If you really want to learn about nature, the best way is to follow the example of Joris-Karl Huysmans, a nineteenth-century French novelist most famous for his 1884 À rebours, which is usually translated as Against Nature. His protagonist, Jean Des Esseintes, also retreats from the world, but for very different reasons than those expressed by Thoreau:
Already he was dreaming of a refined solitude, a comfortable desert, a motionless ark in which to seek refuge from the unending deluge of human stupidity.
Huysmans's character conjures up the reality of natural sensations—as in, say, a walk in the woods—using his imagination alone. Huysmans broke from the naturalists of his time like Emile Zola to retreat into an idealistic aesthetic world of his own creation. Idealism’s a good thing, right?
Your best sources of information about the outdoors can accordingly be found indoors. That’s right—you never have to leave the comfort of your home to learn more about the natural world of which we are all, in varying degrees, a part. Here are some intriguing facts about the world around us and where I discovered them.
Polar bears cover their noses while hunting! Next time your Sierra Club friends start yapping about their honeymoon in the Grand Tetons, take the wind out of their sails with this brainteaser: When a polar bear goes hunting, which part of its body does it cover with a paw? Answer: his nose, the only black part, you stunod (donuts spelled backward). I stumbled upon this startling fact in the Wrigley’s Spearmint Gum “Fun Facts to Know and Tell” feature in the Sunday comics, sprawled out on my living room floor while The Soupy Sales Show played on our black-and-white TV.
Hummingbirds can fly backward at sixty miles an hour! I wouldn’t have believed it if I hadn’t read it on the back of a package of herbal tea, but hummingbirds can go backward faster than any other animal on the planet. If you do get dragged into taking a hike, this is a real showstopper when your friends “Jared” and “Erin” drone on about how great it is that gray wolves are making a “comeback”—like some ‘50s doo-wop group touring the country playing Holiday Inn lounges. “We can coexist with the gray wolf,” you interject with a note of caution, “but I wouldn’t stand behind a hummingbird if I were you.”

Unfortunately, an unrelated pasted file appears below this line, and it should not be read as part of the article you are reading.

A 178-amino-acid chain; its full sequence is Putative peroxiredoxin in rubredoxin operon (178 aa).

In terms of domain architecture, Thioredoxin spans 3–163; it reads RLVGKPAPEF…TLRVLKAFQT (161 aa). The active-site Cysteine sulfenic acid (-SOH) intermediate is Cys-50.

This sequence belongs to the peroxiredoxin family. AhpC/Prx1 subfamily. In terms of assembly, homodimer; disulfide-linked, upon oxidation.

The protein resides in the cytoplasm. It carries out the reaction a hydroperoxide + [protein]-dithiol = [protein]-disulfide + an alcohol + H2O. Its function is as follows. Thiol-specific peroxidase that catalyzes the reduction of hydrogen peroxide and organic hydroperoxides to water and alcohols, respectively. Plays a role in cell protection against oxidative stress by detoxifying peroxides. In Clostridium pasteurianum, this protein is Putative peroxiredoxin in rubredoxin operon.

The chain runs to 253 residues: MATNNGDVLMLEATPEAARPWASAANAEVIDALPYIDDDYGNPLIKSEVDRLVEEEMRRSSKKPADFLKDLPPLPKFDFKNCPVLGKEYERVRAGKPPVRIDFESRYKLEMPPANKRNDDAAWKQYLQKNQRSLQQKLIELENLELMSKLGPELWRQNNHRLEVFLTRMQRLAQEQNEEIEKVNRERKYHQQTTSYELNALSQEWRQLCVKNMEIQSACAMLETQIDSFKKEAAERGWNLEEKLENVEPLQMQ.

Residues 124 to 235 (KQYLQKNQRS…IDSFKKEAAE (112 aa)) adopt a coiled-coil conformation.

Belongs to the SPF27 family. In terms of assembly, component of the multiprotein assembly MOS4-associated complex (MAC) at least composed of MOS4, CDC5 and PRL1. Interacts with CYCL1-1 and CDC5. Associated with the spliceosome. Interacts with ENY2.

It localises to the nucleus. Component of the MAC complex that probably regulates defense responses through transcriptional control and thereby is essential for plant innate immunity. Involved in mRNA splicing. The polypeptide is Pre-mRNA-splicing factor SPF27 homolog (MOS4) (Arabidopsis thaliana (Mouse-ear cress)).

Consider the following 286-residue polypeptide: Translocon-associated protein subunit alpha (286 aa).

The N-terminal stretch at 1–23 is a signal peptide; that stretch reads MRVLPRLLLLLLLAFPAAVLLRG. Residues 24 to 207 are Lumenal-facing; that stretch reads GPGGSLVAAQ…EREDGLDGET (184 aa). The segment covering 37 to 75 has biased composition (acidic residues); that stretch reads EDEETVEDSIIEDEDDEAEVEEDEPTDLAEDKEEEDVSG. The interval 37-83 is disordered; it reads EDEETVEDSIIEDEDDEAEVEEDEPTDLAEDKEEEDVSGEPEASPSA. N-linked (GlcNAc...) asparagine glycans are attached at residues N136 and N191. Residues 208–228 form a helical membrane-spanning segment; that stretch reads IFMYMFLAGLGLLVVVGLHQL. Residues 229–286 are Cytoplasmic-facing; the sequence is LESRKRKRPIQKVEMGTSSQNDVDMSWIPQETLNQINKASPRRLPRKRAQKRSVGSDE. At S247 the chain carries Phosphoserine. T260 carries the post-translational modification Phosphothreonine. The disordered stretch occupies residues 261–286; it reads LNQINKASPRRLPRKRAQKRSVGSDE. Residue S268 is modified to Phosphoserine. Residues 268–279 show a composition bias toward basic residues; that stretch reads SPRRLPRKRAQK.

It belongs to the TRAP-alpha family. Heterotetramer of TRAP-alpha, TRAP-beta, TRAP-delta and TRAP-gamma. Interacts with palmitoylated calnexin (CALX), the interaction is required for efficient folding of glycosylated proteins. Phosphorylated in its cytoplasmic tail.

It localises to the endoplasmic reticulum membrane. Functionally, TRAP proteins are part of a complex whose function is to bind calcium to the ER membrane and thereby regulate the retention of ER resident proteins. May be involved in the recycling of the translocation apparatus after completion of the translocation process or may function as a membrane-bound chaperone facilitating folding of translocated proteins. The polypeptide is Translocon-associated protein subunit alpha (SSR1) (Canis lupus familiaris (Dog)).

Walruses only sleep a minute and a half at a time! Walruses never get more than ninety seconds of consecutive sleep—no wonder they’re always so crabby. I didn’t even have to leave my office building to learn this astounding law of nature; it was on the inside of a Snapple lemonade cap, which I read while washing down my tuna sandwich.
At least I think it was tuna.
- "Polar Bear (Young Boar), Arctic National Wildlife Refuge, Alaska" © Alan D. Wilson; Creative Commons license.
- "Flying Golden-tailed Sapphire Hummingbird" Marcial4; Creative Commons license.
- © Diana; Creative Commons license.
Con Chapman is the author of two novels; ten published plays; a history of the ’78 Red Sox-Yankees pennant race (The Year of the Gerbil); and forty-five books of humor, most recently Scooter & Skipper Blow Things Up! (HumorOutcasts Press).
His humor has appeared in the Atlantic Monthly, Boston Globe, Barron’s, and Christian Science Monitor, among other publications.
This TW essay was first published, in a slightly different version, on his blog, Gerbil News Network.